In summary, we have provided genetic evidence that G6P-mediated activation of GYS2 plays some role in controlling glycogen synthesis and glucose-G6P flux control, which affects hepatic glucose, glycogen and lipid metabolism, as well as whole-body glucose homeostasis.
This study was supported by Diabetes UK (to K.S.), British Heart Foundation (to K.S.), and British Medical Research Council (MRC). A.v.W.-M. was supported by an MRC studentship, and K.P. was supported by the Wellcome Trust PhD Programme for Clinicians (093991/Z/10/Z). D.H.W. was supported by National Institutes of Health Grants R37 DK050277 and U24 DK059637. J.J.G. was supported by the Ministry of Science and Innovation, Spain (BFU2011-30554); by the Autonomous Government of Catalonia (2009SGR-1176); by a grant from the Fundación Marcelino Botín; and by CIBERDEM (Instituto de Salud Carlos III).
The authors also thank the pharmaceutical companies supporting the Division of Signal Transduction Therapy (DSTT) Unit (AstraZeneca, Boehringer Ingelheim, GlaxoSmithKline, Merck & Co. Inc., Merck KGaA, and Pfizer) for financial support (to K.S. and P.T.W.C.). No other potential conflicts of interest relevant to this article were reported.
A.v.W.-M. designed the overall experiments, performed the majority of the experiments, analyzed data shown in Figs. 1 and 3–6, and wrote the manuscript. R.W.H. established many of the biochemical/biological assays, performed experiments shown in Supplementary Figs. 4 and 5, helped with data analysis shown in Fig. 3 and Supplementary Fig. 5, and wrote the manuscript. M.G.-R. performed experiments and analyzed data shown in Fig. 2 and contributed to and edited the draft of the manuscript. L.K. performed experiments and analyzed data shown in Fig. 7 and contributed to and edited the draft of the manuscript. I.L.-S. performed experiments and analyzed data shown in Fig. 6 and Supplementary Figs. 4 and 8 and contributed to and edited the draft of the manuscript. L.L. performed experiments and analyzed data shown in Fig. 7 and contributed to and edited the draft of the manuscript. K.P. performed hepatocyte isolation and contributed to and edited the draft of the manuscript. M.W.P. performed molecular cloning used in experiments shown in Fig. 1 and contributed to and edited the draft of the manuscript. C.M.-P. generated recombinant viruses shown in Fig. 2 and contributed to and edited the draft of the manuscript. M.V. contributed to the characterization of the GYS2 knockin animals and contributed to and edited the draft of the manuscript. J.C. coordinated the experiments and contributed to and edited the draft of the manuscript. P.T.W.C. provided PP1-GL knockin mice and contributed to and edited the draft of the manuscript. D.H.W. designed and supervised the experiments and contributed to and edited the draft of the manuscript. J.J.G. supervised the experiments and contributed to and edited the draft of the manuscript. K.S. designed the overall experiments and wrote the manuscript. K.S. is the guarantor of this work and, as such, had full access to all the data in the study and takes responsibility for the integrity of the data and the accuracy of the data analysis.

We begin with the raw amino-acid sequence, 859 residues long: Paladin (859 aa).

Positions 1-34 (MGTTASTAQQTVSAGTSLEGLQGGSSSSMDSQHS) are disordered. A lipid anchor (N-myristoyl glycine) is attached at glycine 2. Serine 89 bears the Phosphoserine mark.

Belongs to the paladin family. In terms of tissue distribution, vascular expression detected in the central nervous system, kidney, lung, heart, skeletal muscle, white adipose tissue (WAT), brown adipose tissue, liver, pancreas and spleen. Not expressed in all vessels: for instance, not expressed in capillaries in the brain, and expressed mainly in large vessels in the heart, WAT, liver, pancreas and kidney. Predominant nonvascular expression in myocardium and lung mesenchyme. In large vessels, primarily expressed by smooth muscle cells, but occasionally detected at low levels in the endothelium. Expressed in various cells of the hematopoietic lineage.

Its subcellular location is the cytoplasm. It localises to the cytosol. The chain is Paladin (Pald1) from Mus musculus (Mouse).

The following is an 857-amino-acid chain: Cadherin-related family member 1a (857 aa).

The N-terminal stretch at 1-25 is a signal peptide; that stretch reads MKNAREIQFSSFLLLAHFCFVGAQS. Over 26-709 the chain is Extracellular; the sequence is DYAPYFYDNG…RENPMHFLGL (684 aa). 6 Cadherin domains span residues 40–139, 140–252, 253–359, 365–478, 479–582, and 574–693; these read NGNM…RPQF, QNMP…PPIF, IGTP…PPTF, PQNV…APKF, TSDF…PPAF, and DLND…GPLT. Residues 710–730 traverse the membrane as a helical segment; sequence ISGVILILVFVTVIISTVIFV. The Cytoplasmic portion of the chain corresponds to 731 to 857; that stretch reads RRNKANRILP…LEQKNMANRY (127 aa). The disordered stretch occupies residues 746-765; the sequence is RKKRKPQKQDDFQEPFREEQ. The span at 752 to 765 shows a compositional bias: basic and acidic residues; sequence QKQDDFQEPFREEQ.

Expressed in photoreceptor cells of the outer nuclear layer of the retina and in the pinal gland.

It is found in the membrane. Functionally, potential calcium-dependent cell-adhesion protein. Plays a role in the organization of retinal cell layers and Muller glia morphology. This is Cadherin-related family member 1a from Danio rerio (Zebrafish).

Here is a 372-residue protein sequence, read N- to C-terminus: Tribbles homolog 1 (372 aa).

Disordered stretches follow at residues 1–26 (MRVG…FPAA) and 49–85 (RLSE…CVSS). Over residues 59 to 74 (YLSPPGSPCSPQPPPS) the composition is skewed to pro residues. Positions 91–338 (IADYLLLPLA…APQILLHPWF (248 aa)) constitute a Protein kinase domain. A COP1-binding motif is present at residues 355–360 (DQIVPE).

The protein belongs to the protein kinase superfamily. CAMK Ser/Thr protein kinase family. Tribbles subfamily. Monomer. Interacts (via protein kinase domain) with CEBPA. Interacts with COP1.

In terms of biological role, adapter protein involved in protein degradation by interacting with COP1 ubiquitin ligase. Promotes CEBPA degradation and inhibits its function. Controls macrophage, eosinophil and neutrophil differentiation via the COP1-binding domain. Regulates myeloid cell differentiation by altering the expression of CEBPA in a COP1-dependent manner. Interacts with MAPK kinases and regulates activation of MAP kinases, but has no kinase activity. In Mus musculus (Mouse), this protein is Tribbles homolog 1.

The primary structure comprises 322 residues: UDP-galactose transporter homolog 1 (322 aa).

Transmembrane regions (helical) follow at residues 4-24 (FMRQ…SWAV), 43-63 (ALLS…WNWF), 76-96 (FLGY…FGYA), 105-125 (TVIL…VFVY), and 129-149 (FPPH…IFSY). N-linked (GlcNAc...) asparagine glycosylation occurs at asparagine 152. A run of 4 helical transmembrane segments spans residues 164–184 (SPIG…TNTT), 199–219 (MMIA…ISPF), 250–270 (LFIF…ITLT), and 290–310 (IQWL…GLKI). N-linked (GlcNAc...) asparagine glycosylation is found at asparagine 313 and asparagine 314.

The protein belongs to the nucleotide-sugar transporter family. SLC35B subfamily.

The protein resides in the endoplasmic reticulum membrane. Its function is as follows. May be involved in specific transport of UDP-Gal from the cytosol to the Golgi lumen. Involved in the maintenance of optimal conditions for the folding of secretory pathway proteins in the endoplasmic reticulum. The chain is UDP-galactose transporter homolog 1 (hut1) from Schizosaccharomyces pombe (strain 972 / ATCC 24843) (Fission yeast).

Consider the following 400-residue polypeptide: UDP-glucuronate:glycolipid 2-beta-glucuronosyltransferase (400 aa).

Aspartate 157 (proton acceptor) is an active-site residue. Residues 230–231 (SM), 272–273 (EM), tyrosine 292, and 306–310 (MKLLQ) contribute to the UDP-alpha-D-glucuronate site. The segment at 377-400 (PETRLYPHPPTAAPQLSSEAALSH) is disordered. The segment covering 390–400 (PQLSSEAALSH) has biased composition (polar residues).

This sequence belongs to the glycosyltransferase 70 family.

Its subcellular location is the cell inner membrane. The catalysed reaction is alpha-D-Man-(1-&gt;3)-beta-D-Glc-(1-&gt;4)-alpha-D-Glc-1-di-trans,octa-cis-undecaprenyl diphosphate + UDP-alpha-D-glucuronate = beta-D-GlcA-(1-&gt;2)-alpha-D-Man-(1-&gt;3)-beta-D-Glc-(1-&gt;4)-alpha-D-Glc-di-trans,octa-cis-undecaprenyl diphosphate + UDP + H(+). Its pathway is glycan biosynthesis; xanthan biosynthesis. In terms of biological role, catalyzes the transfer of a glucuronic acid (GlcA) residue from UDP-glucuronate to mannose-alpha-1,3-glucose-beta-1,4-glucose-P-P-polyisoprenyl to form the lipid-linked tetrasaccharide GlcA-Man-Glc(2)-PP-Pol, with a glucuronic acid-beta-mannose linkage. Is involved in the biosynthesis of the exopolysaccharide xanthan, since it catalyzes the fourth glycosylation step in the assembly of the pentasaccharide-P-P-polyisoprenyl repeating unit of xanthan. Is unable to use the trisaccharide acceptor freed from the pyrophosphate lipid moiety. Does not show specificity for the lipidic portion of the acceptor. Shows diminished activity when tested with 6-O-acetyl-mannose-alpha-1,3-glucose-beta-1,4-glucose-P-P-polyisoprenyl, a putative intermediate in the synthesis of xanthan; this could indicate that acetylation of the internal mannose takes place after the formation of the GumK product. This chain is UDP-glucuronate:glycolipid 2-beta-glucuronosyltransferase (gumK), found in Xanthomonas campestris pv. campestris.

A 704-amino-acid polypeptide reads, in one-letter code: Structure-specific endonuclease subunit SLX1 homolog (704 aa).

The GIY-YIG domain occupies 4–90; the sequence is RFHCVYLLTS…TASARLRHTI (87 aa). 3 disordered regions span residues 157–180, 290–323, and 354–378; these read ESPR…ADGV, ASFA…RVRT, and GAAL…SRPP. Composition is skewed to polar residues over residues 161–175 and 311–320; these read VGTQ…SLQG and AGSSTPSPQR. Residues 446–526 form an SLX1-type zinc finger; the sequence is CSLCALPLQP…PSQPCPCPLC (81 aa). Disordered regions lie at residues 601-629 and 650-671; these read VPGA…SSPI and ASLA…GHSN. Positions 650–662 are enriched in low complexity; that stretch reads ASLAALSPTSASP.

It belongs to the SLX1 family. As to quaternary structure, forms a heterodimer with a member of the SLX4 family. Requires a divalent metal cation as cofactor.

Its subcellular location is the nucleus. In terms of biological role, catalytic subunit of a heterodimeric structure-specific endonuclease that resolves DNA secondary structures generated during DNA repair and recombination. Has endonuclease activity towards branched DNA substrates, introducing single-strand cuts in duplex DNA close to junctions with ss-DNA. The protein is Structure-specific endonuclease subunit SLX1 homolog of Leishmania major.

The authors thank Maaike Oosterveer (University Medical Center Groningen) for useful comments and technical support and Janet Patterson-Kane (University of Glasgow) for histology; David Stapleton (University of Melbourne), Bernard Thorens (University of Lausanne), and Mark Magnuson and Masakazu Shiota (Vanderbilt University) for antibodies; and Gail Fraser, Lucie Delattre, Sitheswaran Nainamalai, and Anna Adrover for technical support. The authors also thank the DNA sequence and antibody purification teams (DSTT, University of Dundee) coordinated by Hilary McLauchlan and James Hastie.
This article contains Supplementary Data online at http://diabetes.diabetesjournals.org/lookup/suppl/doi:10.2337/db13-0880/-/DC1.
K.S. is currently affiliated with Quartier de l'innovation, Campus Ecole Polytechnique Fédérale de Lausanne, Nestlé Institute of Health Sciences SA, Lausanne, Switzerland.
- Received June 4, 2013.
- Accepted August 27, 2013.
- © 2013 by the American Diabetes Association.